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Anna Karenina
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Anna Karenina
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  • There’s something common, vulgar, in flirting with one’s governess.
  • Horribly vulgar! horrible!
  • "That you’ve no pride, no dignity; that you’re disgracing, ruining your daughter by this vulgar, stupid match-making!"
  • I have worked for him, and all I had has gone in his service, and now of course any fresh, vulgar creature has more charm for him.
  • If it were a common, vulgar, worldly intrigue, they would have left me alone.
  • And the asseverations of his love, which seemed to him so vulgar that he was ashamed to utter them, she drank in eagerly, and gradually became calmer.
  • This vulgar—as he thought it—threat of something vague exasperated him.
  • Even the death she chose was low and vulgar.
  • One, the lower class, vulgar, stupid, and, above all, ridiculous people, who believe that one husband ought to live with the one wife whom he has lawfully married; that a girl should be innocent, a woman modest, and a man manly, self-controlled, and strong; that one ought to bring up one’s children, earn one’s bread, and pay one’s debts; and various similar absurdities.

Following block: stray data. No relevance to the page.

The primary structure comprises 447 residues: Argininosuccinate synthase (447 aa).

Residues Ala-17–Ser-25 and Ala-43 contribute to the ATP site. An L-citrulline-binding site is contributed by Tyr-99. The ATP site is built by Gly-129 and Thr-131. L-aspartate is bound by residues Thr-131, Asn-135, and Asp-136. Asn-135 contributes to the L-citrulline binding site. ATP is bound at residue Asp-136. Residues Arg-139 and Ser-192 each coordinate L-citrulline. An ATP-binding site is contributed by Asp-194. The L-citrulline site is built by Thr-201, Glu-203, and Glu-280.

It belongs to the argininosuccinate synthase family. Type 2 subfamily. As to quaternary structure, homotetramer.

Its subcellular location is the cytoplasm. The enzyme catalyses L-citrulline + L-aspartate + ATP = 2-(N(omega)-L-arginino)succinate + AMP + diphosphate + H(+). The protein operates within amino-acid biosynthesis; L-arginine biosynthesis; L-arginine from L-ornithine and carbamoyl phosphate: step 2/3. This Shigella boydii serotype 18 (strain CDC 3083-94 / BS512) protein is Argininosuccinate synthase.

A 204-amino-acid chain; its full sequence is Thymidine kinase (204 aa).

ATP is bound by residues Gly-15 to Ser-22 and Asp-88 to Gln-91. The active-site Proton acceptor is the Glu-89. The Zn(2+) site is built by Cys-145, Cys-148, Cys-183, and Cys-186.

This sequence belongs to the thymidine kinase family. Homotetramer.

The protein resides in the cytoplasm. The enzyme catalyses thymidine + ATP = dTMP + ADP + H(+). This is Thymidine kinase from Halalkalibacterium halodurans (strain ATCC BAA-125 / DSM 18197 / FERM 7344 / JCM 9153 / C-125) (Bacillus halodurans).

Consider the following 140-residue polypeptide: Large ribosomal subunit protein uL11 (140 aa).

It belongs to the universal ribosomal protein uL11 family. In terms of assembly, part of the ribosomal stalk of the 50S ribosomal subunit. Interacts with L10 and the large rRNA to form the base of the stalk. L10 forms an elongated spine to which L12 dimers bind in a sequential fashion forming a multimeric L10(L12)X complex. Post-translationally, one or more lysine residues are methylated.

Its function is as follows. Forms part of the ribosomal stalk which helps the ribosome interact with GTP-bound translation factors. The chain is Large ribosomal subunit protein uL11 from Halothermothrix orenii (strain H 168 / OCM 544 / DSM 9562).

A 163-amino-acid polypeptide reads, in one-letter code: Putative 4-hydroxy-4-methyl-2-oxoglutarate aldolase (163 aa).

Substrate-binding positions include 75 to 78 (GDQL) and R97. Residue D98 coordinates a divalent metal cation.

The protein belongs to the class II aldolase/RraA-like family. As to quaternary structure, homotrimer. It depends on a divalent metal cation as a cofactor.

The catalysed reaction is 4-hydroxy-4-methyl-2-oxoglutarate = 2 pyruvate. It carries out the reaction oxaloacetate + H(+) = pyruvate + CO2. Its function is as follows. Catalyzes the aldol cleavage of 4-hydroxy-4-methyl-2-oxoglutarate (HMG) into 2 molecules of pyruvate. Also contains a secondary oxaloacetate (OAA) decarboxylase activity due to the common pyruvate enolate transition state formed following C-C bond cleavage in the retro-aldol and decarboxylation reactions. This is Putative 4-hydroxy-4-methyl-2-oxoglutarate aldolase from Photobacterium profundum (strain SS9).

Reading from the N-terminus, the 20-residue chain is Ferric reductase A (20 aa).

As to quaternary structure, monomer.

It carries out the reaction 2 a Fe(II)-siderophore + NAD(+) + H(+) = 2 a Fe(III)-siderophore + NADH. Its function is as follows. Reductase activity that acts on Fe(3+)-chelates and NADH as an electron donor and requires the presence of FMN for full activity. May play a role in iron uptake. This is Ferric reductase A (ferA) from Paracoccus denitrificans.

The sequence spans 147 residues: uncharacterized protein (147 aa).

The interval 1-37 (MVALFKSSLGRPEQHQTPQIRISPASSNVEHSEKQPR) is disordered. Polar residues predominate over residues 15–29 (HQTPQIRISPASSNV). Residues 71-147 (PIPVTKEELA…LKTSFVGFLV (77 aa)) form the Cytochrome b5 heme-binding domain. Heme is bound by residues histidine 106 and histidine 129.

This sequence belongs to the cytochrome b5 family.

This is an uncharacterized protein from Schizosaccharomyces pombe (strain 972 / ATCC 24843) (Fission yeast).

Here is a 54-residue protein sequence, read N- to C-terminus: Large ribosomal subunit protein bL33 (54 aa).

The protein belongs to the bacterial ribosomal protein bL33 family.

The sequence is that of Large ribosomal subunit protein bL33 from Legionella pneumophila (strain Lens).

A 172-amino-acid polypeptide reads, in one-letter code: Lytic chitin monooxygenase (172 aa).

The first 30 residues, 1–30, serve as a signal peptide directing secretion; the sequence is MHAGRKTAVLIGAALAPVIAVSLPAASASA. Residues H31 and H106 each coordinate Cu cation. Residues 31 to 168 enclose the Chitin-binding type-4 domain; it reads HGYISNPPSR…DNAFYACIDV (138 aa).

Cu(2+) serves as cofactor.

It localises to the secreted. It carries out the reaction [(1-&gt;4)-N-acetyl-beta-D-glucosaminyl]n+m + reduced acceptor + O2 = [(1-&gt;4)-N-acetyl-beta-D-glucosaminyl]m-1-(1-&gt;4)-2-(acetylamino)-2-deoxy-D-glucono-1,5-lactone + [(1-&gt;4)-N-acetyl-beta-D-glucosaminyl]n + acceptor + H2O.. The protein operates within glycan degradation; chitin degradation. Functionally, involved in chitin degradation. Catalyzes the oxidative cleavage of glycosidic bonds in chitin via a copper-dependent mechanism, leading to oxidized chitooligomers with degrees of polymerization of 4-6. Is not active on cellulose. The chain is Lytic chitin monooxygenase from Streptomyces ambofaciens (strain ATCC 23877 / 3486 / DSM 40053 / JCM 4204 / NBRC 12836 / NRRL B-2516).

• Every face that, with such agony, such blunders and corrections had grown up within him with its special character, every face that had given him such torments and such raptures, and all these faces so many times transposed for the sake of the harmony of the whole, all the shades of color and tones that he had attained with such labor—all of this together seemed to him now, looking at it with their eyes, the merest vulgarity, something that had been done a thousand times over.
  • And how vulgarly she shouted," he said to himself, remembering her shriek and the words—"scoundrel" and "mistress."

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  • Her vulgarity was a turnoff.
  • As if I’d ever given her grounds to believe I’d stoop to such vulgarity!
    Anton Chekhov  --  The Cherry Orchard

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